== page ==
2) He doesn't take personal responsibility for mistakes. He consistantly blames low level staffers when this blow up publically.
3) He appears leary to let us learn too much about him. I have a real problem with the reasonsing that he gives for changing the names of friends and associates in his book.
Add to this that Obama has never been tested. He has never ran a race where his opponent has taken it to him and knocked him down, forcing him to get off the mat. You know that in a general that will happen. Kerry got sent to the mat with the 'Swiftboats' and he got up, but he was slow to get up and it cost him. Kerry was a veteran campaigner that had been in some tight spots previously. Obama has no such experience to draw on.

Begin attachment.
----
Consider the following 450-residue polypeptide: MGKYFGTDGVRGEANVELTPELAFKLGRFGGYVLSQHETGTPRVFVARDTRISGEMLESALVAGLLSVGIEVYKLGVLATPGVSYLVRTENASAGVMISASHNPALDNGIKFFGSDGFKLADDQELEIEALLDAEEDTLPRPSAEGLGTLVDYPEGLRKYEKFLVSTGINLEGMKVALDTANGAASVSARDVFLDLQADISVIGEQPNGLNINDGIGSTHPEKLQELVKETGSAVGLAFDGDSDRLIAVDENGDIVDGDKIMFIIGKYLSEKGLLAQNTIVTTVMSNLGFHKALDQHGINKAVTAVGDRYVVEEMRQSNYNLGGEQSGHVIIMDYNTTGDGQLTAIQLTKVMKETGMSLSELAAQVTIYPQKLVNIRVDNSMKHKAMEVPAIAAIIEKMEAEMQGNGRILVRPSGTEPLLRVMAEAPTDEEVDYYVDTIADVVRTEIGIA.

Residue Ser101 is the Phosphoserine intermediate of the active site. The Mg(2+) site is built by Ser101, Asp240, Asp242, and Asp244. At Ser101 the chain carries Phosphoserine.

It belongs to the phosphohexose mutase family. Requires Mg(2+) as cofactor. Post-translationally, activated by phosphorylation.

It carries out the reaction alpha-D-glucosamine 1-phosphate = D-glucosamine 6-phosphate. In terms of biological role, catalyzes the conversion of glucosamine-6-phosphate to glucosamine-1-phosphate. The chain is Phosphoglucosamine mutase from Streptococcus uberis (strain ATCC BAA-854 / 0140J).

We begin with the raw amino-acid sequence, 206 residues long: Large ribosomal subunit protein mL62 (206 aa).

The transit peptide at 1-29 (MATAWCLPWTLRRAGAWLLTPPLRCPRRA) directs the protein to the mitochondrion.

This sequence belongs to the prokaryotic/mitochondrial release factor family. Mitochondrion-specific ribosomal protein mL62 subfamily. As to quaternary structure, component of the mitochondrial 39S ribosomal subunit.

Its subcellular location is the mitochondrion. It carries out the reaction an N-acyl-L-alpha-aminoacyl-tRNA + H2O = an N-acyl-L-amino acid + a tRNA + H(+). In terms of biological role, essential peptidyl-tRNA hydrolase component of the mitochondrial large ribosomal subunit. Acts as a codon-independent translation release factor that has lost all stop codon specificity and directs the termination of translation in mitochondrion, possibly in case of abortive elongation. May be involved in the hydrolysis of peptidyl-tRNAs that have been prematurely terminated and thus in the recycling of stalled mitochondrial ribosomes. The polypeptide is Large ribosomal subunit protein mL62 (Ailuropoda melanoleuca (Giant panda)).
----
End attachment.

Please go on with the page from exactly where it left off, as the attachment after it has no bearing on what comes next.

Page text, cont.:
Furthermore, what Democratic voters need to understand is that to win the general election you have to do more than make some movie star, or U of I prof, or some liberal activist in NH feel good. You have to convince middle America, unaffiliated voters, who make will make a snap judgement in the final week, that you are the best person to defend them economically, militarily, etc.
These voters are not going to stare starry eyed at Obama, gushing about a some mythical movement that no one else can see, as they listen to a long speech.
UPDATE III: Here's the latest from ABCNews - it finds "no upheaval in national preferences in the Democratic race, where, again among likely voters, Hillary Clinton leads Barack Obama by more than 2-1, 53-23 percent, with John Edwards at 10 percent, all essentially the same as last month." I hope that's true.